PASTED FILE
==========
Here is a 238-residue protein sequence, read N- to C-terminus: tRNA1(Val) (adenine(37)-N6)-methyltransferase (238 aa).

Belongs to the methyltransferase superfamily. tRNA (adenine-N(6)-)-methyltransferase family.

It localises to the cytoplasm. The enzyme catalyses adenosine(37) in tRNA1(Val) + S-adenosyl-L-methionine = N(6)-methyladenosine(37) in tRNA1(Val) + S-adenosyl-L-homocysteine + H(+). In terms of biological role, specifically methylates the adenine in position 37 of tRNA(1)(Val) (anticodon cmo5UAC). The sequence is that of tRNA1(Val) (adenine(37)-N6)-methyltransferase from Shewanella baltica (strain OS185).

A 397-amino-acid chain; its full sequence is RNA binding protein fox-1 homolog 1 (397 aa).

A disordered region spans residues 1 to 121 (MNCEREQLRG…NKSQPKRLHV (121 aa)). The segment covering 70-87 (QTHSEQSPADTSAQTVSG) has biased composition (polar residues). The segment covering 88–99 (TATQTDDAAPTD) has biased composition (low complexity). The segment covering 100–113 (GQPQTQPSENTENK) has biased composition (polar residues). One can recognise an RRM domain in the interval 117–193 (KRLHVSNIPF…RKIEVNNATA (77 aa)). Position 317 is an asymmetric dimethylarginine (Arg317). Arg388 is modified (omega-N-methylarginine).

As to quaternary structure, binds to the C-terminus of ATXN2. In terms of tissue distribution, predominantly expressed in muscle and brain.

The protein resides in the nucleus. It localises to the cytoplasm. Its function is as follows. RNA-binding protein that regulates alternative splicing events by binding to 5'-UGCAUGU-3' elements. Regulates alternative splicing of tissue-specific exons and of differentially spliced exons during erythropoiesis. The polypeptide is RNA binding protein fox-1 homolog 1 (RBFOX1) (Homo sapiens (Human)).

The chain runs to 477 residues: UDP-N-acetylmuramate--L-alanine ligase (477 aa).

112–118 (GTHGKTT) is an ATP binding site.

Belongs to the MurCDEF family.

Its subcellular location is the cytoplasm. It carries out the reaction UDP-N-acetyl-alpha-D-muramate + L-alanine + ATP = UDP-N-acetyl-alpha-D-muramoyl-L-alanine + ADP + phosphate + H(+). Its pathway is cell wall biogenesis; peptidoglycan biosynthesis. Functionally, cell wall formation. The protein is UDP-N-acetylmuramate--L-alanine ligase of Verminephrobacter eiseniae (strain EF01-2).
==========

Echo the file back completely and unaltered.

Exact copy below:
Here is a 238-residue protein sequence, read N- to C-terminus: tRNA1(Val) (adenine(37)-N6)-methyltransferase (238 aa).

Belongs to the methyltransferase superfamily. tRNA (adenine-N(6)-)-methyltransferase family.

It localises to the cytoplasm. The enzyme catalyses adenosine(37) in tRNA1(Val) + S-adenosyl-L-methionine = N(6)-methyladenosine(37) in tRNA1(Val) + S-adenosyl-L-homocysteine + H(+). In terms of biological role, specifically methylates the adenine in position 37 of tRNA(1)(Val) (anticodon cmo5UAC). The sequence is that of tRNA1(Val) (adenine(37)-N6)-methyltransferase from Shewanella baltica (strain OS185).

A 397-amino-acid chain; its full sequence is RNA binding protein fox-1 homolog 1 (397 aa).

A disordered region spans residues 1 to 121 (MNCEREQLRG…NKSQPKRLHV (121 aa)). The segment covering 70-87 (QTHSEQSPADTSAQTVSG) has biased composition (polar residues). The segment covering 88–99 (TATQTDDAAPTD) has biased composition (low complexity). The segment covering 100–113 (GQPQTQPSENTENK) has biased composition (polar residues). One can recognise an RRM domain in the interval 117–193 (KRLHVSNIPF…RKIEVNNATA (77 aa)). Position 317 is an asymmetric dimethylarginine (Arg317). Arg388 is modified (omega-N-methylarginine).

As to quaternary structure, binds to the C-terminus of ATXN2. In terms of tissue distribution, predominantly expressed in muscle and brain.

The protein resides in the nucleus. It localises to the cytoplasm. Its function is as follows. RNA-binding protein that regulates alternative splicing events by binding to 5'-UGCAUGU-3' elements. Regulates alternative splicing of tissue-specific exons and of differentially spliced exons during erythropoiesis. The polypeptide is RNA binding protein fox-1 homolog 1 (RBFOX1) (Homo sapiens (Human)).

The chain runs to 477 residues: UDP-N-acetylmuramate--L-alanine ligase (477 aa).

112–118 (GTHGKTT) is an ATP binding site.

Belongs to the MurCDEF family.

Its subcellular location is the cytoplasm. It carries out the reaction UDP-N-acetyl-alpha-D-muramate + L-alanine + ATP = UDP-N-acetyl-alpha-D-muramoyl-L-alanine + ADP + phosphate + H(+). Its pathway is cell wall biogenesis; peptidoglycan biosynthesis. Functionally, cell wall formation. The protein is UDP-N-acetylmuramate--L-alanine ligase of Verminephrobacter eiseniae (strain EF01-2).